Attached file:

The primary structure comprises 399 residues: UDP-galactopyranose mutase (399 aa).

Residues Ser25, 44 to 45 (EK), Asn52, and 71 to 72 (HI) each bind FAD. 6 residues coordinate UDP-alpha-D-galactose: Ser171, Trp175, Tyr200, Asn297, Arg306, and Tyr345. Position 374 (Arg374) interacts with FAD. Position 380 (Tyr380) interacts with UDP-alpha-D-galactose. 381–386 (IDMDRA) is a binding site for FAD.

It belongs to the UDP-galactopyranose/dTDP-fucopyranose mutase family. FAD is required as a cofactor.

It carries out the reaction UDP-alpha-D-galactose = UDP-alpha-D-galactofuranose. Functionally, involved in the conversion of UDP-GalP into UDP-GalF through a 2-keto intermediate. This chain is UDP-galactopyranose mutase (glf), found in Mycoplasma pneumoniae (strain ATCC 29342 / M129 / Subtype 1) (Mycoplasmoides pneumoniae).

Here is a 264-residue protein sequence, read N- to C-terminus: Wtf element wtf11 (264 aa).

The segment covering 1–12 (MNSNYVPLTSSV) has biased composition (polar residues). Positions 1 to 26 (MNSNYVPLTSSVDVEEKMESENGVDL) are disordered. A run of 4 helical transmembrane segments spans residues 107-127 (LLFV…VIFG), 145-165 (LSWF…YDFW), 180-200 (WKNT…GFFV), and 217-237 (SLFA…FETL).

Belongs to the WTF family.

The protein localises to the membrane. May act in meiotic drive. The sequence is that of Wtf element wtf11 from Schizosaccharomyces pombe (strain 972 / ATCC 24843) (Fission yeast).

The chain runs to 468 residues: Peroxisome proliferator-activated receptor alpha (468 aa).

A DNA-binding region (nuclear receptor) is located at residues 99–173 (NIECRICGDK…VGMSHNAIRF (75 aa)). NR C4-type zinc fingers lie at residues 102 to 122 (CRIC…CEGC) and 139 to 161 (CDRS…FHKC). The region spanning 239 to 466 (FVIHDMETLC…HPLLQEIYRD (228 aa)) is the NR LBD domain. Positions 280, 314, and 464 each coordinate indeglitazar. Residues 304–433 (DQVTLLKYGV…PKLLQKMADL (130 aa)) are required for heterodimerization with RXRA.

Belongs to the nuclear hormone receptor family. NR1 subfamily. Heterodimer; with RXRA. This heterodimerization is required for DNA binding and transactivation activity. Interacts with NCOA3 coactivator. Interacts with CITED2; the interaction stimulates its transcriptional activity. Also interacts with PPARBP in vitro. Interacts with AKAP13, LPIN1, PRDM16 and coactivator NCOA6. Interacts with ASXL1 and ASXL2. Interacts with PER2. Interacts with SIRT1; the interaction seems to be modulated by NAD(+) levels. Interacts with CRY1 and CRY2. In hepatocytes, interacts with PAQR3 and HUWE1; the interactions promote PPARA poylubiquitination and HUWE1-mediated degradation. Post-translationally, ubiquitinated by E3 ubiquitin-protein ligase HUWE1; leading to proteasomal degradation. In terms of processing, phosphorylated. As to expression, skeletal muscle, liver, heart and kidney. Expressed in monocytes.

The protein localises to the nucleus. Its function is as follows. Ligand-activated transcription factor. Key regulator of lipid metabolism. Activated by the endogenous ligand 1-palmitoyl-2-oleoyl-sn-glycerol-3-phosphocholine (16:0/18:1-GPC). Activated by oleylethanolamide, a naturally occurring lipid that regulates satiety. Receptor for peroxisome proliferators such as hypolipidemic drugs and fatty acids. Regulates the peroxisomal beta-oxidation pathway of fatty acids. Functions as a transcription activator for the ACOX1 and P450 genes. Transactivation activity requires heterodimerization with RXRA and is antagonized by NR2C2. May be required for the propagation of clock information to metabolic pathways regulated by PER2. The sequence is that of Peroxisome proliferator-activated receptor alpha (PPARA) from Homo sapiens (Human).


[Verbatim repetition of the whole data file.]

The primary structure comprises 399 residues: UDP-galactopyranose mutase (399 aa).

Residues Ser25, 44 to 45 (EK), Asn52, and 71 to 72 (HI) each bind FAD. 6 residues coordinate UDP-alpha-D-galactose: Ser171, Trp175, Tyr200, Asn297, Arg306, and Tyr345. Position 374 (Arg374) interacts with FAD. Position 380 (Tyr380) interacts with UDP-alpha-D-galactose. 381–386 (IDMDRA) is a binding site for FAD.

It belongs to the UDP-galactopyranose/dTDP-fucopyranose mutase family. FAD is required as a cofactor.

It carries out the reaction UDP-alpha-D-galactose = UDP-alpha-D-galactofuranose. Functionally, involved in the conversion of UDP-GalP into UDP-GalF through a 2-keto intermediate. This chain is UDP-galactopyranose mutase (glf), found in Mycoplasma pneumoniae (strain ATCC 29342 / M129 / Subtype 1) (Mycoplasmoides pneumoniae).

Here is a 264-residue protein sequence, read N- to C-terminus: Wtf element wtf11 (264 aa).

The segment covering 1–12 (MNSNYVPLTSSV) has biased composition (polar residues). Positions 1 to 26 (MNSNYVPLTSSVDVEEKMESENGVDL) are disordered. A run of 4 helical transmembrane segments spans residues 107-127 (LLFV…VIFG), 145-165 (LSWF…YDFW), 180-200 (WKNT…GFFV), and 217-237 (SLFA…FETL).

Belongs to the WTF family.

The protein localises to the membrane. May act in meiotic drive. The sequence is that of Wtf element wtf11 from Schizosaccharomyces pombe (strain 972 / ATCC 24843) (Fission yeast).

The chain runs to 468 residues: Peroxisome proliferator-activated receptor alpha (468 aa).

A DNA-binding region (nuclear receptor) is located at residues 99–173 (NIECRICGDK…VGMSHNAIRF (75 aa)). NR C4-type zinc fingers lie at residues 102 to 122 (CRIC…CEGC) and 139 to 161 (CDRS…FHKC). The region spanning 239 to 466 (FVIHDMETLC…HPLLQEIYRD (228 aa)) is the NR LBD domain. Positions 280, 314, and 464 each coordinate indeglitazar. Residues 304–433 (DQVTLLKYGV…PKLLQKMADL (130 aa)) are required for heterodimerization with RXRA.

Belongs to the nuclear hormone receptor family. NR1 subfamily. Heterodimer; with RXRA. This heterodimerization is required for DNA binding and transactivation activity. Interacts with NCOA3 coactivator. Interacts with CITED2; the interaction stimulates its transcriptional activity. Also interacts with PPARBP in vitro. Interacts with AKAP13, LPIN1, PRDM16 and coactivator NCOA6. Interacts with ASXL1 and ASXL2. Interacts with PER2. Interacts with SIRT1; the interaction seems to be modulated by NAD(+) levels. Interacts with CRY1 and CRY2. In hepatocytes, interacts with PAQR3 and HUWE1; the interactions promote PPARA poylubiquitination and HUWE1-mediated degradation. Post-translationally, ubiquitinated by E3 ubiquitin-protein ligase HUWE1; leading to proteasomal degradation. In terms of processing, phosphorylated. As to expression, skeletal muscle, liver, heart and kidney. Expressed in monocytes.

The protein localises to the nucleus. Its function is as follows. Ligand-activated transcription factor. Key regulator of lipid metabolism. Activated by the endogenous ligand 1-palmitoyl-2-oleoyl-sn-glycerol-3-phosphocholine (16:0/18:1-GPC). Activated by oleylethanolamide, a naturally occurring lipid that regulates satiety. Receptor for peroxisome proliferators such as hypolipidemic drugs and fatty acids. Regulates the peroxisomal beta-oxidation pathway of fatty acids. Functions as a transcription activator for the ACOX1 and P450 genes. Transactivation activity requires heterodimerization with RXRA and is antagonized by NR2C2. May be required for the propagation of clock information to metabolic pathways regulated by PER2. The sequence is that of Peroxisome proliferator-activated receptor alpha (PPARA) from Homo sapiens (Human).